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Attavagga - The Self : The stupid man, who on account of false views scorns the teaching of the arahats, the noble ones, and the Righteous, ripens like the fruits of the kashta reed, only for his own destruction. Dhammapada Verse 164.

Namo Tassa Bhagavato Arahato Samma-Sambuddhassa!


© Rasika Wijayaratne Email: rasikaw@gmail.com Website: www.vihara.org.au Created: 08/09/12 Modified: 20/09/12

While living amongst others there are always occasions when they say various things to one. People want to share what is in their minds, so they offer these ideas to one using words, much like a host offers food to a guest. The usual thing to do is to accept this 'verbal food,' both good and bad, and then continue to consume it within the mind.2 If the words given are negative (lies, untruths, harsh/unkind words, vicious/double meanings, slander, back-stabbing, tale-bearing, talking behind one's back, useless/empty words, etc.), then one can suffer a much by consuming them. But one does not need to accept the negative words of others or take these negative words into one's own mind.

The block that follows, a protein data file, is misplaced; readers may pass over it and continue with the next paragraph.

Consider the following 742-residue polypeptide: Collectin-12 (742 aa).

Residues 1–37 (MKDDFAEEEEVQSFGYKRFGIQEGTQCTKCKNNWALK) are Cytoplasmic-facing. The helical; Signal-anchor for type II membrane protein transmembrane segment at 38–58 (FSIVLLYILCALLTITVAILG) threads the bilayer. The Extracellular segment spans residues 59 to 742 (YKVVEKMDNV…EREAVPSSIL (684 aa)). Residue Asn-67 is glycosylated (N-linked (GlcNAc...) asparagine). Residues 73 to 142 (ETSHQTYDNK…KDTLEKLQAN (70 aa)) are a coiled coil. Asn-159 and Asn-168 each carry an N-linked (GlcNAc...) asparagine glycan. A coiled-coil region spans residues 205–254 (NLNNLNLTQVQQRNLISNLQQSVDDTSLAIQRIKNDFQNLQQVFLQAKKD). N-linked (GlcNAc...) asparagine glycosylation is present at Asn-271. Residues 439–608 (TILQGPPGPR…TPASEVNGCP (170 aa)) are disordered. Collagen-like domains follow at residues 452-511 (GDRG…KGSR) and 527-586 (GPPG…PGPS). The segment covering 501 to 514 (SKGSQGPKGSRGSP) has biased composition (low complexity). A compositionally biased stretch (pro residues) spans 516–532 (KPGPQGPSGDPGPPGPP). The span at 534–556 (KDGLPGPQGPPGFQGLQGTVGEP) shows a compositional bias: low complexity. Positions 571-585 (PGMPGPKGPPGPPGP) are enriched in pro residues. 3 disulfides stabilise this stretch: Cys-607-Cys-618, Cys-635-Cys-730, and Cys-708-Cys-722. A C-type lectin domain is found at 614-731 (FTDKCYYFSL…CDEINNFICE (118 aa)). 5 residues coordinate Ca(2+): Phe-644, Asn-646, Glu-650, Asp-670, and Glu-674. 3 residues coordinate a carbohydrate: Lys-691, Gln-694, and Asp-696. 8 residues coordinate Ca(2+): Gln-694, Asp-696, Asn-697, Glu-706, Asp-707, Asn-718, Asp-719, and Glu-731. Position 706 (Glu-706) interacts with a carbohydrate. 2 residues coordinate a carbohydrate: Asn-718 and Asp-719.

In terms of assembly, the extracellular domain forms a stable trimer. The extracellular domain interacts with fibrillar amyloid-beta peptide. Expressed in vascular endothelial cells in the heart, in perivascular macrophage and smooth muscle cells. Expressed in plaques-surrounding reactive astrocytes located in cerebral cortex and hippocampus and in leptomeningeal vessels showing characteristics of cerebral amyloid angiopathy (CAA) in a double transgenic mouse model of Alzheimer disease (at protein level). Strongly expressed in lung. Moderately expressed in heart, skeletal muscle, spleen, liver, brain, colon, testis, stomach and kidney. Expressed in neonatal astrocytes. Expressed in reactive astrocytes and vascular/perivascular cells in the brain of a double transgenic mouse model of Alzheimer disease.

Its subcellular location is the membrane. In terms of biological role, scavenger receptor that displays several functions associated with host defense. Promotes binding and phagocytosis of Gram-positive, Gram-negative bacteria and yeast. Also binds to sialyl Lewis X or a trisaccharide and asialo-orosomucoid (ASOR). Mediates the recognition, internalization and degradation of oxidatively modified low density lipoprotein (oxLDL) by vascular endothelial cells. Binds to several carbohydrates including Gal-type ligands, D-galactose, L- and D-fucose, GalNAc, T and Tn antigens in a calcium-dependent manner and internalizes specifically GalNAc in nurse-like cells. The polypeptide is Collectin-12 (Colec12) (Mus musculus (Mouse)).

The Lord Buddha gave this living lesson and example when Akkosaka Bharadvaja abused him. On being abused the Lord Buddha asked Bharadvaja, "O brahmin, let us suppose you offered some food to some guests and they left the house without taking the food. Since the guests did not accept your food, to whom would that food belong?" To this the brahmin replied that it would be his. The Lord Buddha then said, "In the same way, O brahmin, since I do not accept your abuse, the abuse would only go back to you."3 This highlights the approach that one should take with the various servings of negative words that others choose to offer one. One should make a determination to not take up their negative words into one's own mind and let the mind become polluted. One should let those words be and focus on one's own work and business. There is even no need to respond to those words with counter (negative) words, as one would have then joined in with them in their negative 'meal.' One's peace of mind remains intact when one does not responded with any negative words or thoughts, both of which are negative kamma.